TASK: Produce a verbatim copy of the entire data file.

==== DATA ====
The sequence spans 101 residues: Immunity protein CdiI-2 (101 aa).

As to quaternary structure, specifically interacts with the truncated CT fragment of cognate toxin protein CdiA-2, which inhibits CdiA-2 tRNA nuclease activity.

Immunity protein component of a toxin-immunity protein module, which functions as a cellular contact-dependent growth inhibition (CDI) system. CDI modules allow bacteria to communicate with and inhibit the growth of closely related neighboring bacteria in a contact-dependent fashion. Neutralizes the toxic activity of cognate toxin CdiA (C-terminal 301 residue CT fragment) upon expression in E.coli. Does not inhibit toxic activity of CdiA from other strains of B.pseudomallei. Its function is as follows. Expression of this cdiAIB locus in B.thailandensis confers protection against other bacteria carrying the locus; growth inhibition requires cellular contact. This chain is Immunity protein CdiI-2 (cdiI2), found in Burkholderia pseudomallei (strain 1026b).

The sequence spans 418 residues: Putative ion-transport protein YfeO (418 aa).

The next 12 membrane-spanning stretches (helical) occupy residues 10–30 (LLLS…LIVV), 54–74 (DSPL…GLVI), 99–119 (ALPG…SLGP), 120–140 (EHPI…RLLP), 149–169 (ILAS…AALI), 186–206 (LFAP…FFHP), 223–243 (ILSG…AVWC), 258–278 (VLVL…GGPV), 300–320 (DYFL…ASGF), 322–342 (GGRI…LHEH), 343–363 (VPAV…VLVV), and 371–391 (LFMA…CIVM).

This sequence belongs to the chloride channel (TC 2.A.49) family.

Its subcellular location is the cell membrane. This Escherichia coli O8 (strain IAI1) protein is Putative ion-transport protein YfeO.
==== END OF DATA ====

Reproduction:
The sequence spans 101 residues: Immunity protein CdiI-2 (101 aa).

As to quaternary structure, specifically interacts with the truncated CT fragment of cognate toxin protein CdiA-2, which inhibits CdiA-2 tRNA nuclease activity.

Immunity protein component of a toxin-immunity protein module, which functions as a cellular contact-dependent growth inhibition (CDI) system. CDI modules allow bacteria to communicate with and inhibit the growth of closely related neighboring bacteria in a contact-dependent fashion. Neutralizes the toxic activity of cognate toxin CdiA (C-terminal 301 residue CT fragment) upon expression in E.coli. Does not inhibit toxic activity of CdiA from other strains of B.pseudomallei. Its function is as follows. Expression of this cdiAIB locus in B.thailandensis confers protection against other bacteria carrying the locus; growth inhibition requires cellular contact. This chain is Immunity protein CdiI-2 (cdiI2), found in Burkholderia pseudomallei (strain 1026b).

The sequence spans 418 residues: Putative ion-transport protein YfeO (418 aa).

The next 12 membrane-spanning stretches (helical) occupy residues 10–30 (LLLS…LIVV), 54–74 (DSPL…GLVI), 99–119 (ALPG…SLGP), 120–140 (EHPI…RLLP), 149–169 (ILAS…AALI), 186–206 (LFAP…FFHP), 223–243 (ILSG…AVWC), 258–278 (VLVL…GGPV), 300–320 (DYFL…ASGF), 322–342 (GGRI…LHEH), 343–363 (VPAV…VLVV), and 371–391 (LFMA…CIVM).

This sequence belongs to the chloride channel (TC 2.A.49) family.

Its subcellular location is the cell membrane. This Escherichia coli O8 (strain IAI1) protein is Putative ion-transport protein YfeO.